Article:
Safer Driving

Business Insights

The good news is that the UK’s roads are getting safer. The weird news is that one of the main reasons for that is the very technology regularly reported to be the cause of driver distraction and ensuing accidents.

Despite vehicle traffic increasing by 4.5% since 2010 – road casualties dropped by by 11% during the same time period.

That’s not to take away the huge part played by road safety public awareness campaigns in this reduction, but there’s no doubting the other, literally, driving forces of such positive change.

These are the technological advancements that are helping to prevent collisions and making vehicles safer than ever, saving many lives as a result.

Researchers have found that four times more people prioritise connectivity gadgets when buying a new car, compared to those who opt for safety upgrades and, underlining the importance of motoring lifesaving features, is Euro NCAP (European New Car Assessment Programme) additional rating for vehicles which include ‘safety packs’, or additional safety add-ons.

It is now illegal to use a phone while driving and tougher penalties for doing so have recently been introduced but, unfortunately, we continue to hear reports of people being hurt or killed in motoring accidents caused by another driver by doing just that.

However the ap creators are now developing technology which can stop a phone from becoming a potential fatal distraction.

Some simply track bad driving habits in a bid to boost user awareness and future prevention, others are more, well, hands-on, intercepting email messages and texts, reading them aloud or responding to them automatically with a pre-determined text.

And there’s even those which, once they detect movement over around 5mph, render the phone inoperative, only allowing people with Bluetooth headsets to accept calls or read flagged messages once they’ve pulled over.

Aps such as these are, no doubt, being welcomed by insurance companies which are already using telematics to help bring down insurance costs and payouts for high-risk groups such as inexperienced, young or less frequent drivers.

In a nutshell, telematics involves installing a device into a vehicle which, using GPS, tracks its movements and registering things such as acceleration, cornering and how harsh or smooth braking is. The results can then by used by insurers to assess a driver’s ability and offer a premium based on how risky they rate that individual’s driving.

When it comes to the vehicles themselves, driver safety has certainly come a long way from the mandatory feature that was the seatbelt.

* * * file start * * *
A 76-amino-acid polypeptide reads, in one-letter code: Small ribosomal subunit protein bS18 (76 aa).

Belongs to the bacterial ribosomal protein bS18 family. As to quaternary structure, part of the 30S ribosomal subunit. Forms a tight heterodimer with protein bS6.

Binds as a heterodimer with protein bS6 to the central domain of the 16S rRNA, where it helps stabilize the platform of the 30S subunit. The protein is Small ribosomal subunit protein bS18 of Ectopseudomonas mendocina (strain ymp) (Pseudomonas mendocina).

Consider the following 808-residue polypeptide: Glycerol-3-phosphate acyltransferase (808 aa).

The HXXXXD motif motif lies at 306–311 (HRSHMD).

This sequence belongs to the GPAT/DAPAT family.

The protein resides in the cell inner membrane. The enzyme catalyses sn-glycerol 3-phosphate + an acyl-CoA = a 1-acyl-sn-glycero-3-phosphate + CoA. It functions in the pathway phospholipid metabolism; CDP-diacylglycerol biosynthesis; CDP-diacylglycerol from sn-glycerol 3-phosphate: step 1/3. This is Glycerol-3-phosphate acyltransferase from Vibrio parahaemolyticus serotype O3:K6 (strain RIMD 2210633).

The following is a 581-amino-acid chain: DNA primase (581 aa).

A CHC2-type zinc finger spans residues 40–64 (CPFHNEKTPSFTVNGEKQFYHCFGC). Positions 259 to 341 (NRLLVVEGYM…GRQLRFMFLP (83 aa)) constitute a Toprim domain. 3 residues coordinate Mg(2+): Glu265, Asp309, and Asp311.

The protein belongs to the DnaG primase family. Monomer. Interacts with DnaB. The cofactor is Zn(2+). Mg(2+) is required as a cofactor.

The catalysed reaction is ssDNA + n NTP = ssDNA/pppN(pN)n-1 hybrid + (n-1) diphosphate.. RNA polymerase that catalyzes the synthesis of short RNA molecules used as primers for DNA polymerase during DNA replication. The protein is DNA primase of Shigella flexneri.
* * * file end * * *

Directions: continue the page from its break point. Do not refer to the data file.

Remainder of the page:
Nowadays the technology involved is pretty impressive, and being designed to minimise the chance of collisions happening, it’s not only protecting the vehicle occupant but other road users too.

Here’s a few you may have come across.

Active headlights

A really bright idea for illuminating the road ahead. Unlike fixed standard headlights, these use electronic sensors to detect steering and actually move in the direction the vehicle is heading.

Adaptive cruise control

Sensors are in action once again to maintain a consistent gap between you and the vehicle ahead. They maintain a pre-set speed, automatically slowing or accelerating as necessary.

Anti-lock brakes

Reduces the skidding threat should there be the sudden need of emergency heavy breaking. If sensors detect that the wheels have stopped rotating they activate the system to rapidly release and apply the breaks, allowing the driver to maintain better control.

Attention monitoring systems

With studies showing one in five accidents on major roads in the UK are sleep related, these features are worth waking up and paying attention to. By tracking where a vehicle sits within road lanes and whether it’s drifting or not, they can detect tiredness, alert the driver and suggest taking a break.

Blind spot monitoring

Giving motorists an extra window on the world, sensors detect anything travelling adjacently and warn via lights in side-view mirrors or on the dashboard. Others also sound an alarm should a lane change be attempted while another vehicle is in the blind spot.

Forward collision warning

You’d think if you could see where you’re going you wouldn’t need one of these? Not so. Cameras or radar, detect how close something in front is and send out alerts in time for a driver to react to any danger - such as a slowing vehicle - ahead.

Lane departure warning and lane-keeping technology

Already mandatory in all new European heavy-duty vehicles, this is similar to attention monitoring systems in that it alerts drivers to drifting out of lanes at dangerous times via a camera.